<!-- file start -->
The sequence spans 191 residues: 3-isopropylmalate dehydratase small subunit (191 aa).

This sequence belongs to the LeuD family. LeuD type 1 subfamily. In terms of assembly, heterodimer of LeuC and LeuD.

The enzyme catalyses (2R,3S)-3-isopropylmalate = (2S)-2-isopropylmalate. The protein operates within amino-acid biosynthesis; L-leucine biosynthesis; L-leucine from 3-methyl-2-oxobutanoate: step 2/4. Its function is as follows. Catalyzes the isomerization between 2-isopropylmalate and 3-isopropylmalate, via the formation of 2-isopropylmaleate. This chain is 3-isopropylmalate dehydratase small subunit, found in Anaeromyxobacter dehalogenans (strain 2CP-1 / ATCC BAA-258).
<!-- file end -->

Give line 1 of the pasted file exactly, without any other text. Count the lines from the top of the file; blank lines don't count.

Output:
The sequence spans 191 residues: 3-isopropylmalate dehydratase small subunit (191 aa).